A third eyewitness, Veronica Walker, turned out to be an even weaker one for the prosecution. She had gone to CTown to buy groceries that morning and was returning to her car to drive to her hairdresser. She saw a "slim" man with braids, about 5 feet 6 inches tall, join another person fighting with Abbott on the sidewalk. The prosecution asked her if she could identify an assailant in the courtroom during the trial. They were taken aback. "I really can't say," she testified.

The only witness at the trial who vouched for Bellamy was his stepfather, Eugene Howard. He said that Bellamy was at the family apartment between 9:00 a.m. and 10:20 a.m. on April 9. "He was with me at the time that the killing actually occurred," he repeated recently. "We were watching a picture. 'Soul Train.'"

To Reiver, who had already been practicing law for 30 years at the time of the trial, all the unconvincing testimony pointed to Bellamy's innocence. But the prosecutor asserted that "every single witness describes the defendant." And his closing statements bolstered Carter's testimony. "You know he didn't pick out number two," he said. "Number two isn't sitting over there. Number one is sitting over there."

Looking back, Reiver felt the trial was "a miscarriage of justice." He did not see a connection between Bellamy and the crime. Interestingly, David Guy, the prosecutor, didn't either.

"Where is there proof of motive? There is none," conceded Guy in his summation. But the prosecutor was adept at using confusing double negatives to create a smokescreen. "Where is there proof (the) defendant had no motive to kill somebody? I submit there is no proof that he had no motive."

In an interview after the trial, Guy admitted his case was shaky. Parts of it "crumbled" he said, and he needed to "shore up" a conviction. But if he had any doubts at the time, he didn't convey them to the jury in his closing statement.

"I know who committed the murder," he said to the jury, violating rules preventing a prosecutor from expressing personal opinion to influence the jury's verdict. "You know it was an intentional murder and you know there is no rational explanation for why so many people are pointing their fingers at the guy just like the needle of the compass unless he is in fact the right man." Reiver looks back and shudders. "The summation was so horrible," he recalled.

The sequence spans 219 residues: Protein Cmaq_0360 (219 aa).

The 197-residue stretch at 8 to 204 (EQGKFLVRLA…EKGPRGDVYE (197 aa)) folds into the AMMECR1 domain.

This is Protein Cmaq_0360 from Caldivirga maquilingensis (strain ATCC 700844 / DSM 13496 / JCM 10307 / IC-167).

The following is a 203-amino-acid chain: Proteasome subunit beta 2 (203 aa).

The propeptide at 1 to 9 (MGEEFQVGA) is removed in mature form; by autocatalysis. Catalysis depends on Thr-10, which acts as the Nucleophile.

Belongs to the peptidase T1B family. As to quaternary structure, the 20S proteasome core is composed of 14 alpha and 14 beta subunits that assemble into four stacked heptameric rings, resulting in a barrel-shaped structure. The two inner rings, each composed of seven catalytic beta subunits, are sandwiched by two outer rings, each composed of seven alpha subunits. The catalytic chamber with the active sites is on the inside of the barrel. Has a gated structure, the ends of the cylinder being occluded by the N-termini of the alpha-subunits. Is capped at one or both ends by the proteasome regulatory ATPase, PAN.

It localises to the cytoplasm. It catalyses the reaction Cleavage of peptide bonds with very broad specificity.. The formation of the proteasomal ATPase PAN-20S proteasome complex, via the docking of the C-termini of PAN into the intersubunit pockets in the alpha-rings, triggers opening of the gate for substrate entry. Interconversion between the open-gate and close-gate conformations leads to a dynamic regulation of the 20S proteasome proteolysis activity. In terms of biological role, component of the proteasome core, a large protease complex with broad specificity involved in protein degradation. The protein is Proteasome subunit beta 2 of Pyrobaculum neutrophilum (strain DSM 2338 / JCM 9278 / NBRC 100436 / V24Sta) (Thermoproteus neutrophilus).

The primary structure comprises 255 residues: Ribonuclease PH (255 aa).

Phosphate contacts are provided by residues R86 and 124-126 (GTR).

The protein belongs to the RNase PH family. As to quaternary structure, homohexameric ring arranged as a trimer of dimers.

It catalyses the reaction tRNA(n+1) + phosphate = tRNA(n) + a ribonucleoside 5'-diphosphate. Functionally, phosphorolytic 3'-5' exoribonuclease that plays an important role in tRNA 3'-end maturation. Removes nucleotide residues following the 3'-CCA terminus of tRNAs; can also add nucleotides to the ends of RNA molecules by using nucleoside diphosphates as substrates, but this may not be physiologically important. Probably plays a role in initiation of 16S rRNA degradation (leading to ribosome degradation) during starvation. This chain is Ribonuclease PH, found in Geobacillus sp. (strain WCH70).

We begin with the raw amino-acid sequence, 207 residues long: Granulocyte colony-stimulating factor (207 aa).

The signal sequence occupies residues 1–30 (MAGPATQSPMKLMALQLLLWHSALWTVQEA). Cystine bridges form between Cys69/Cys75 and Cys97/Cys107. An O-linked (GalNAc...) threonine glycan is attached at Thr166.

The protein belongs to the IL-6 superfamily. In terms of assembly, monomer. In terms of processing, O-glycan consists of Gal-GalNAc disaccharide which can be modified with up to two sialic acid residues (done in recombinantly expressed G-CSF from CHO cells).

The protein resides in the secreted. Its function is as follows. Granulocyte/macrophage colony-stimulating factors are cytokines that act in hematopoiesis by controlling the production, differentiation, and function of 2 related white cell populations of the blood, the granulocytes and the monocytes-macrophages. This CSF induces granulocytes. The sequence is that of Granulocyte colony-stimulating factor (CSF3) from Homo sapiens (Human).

After a month of testimony, three days of deliberation, numerous negotiations, 18 juror notes and 12 read-backs, the jury brought the trial to an end on Dec. 12, 1995. Bellamy was convicted of depraved indifference murder. The jury struggled to deliver a verdict and they cried over the decision, but they felt Bellamy had shown enough evidence of guilt.

"I didn't do nothing," cried Bellamy when the verdict was read. "Shoot me now," he shouted to the court officers.

Geraldine, Bellamy's mother begged Abbott's family. "I'm sorry your son was murdered," she said. "He doesn't know your son. He didn't murder nobody."

"Kill me God," said Bellamy.

Bellamy's family was resolute to get him acquitted. "Oh, baby. I'm not going to stop until I am going to get you out of here," asserted his mother. "I am going to the mayor, to everybody."

As he was dragged out of the courtroom, Bellamy resisted, kicking and screaming.

"I didn't kill your son, lady," cried out Bellamy to Abbott's mother.

More next week.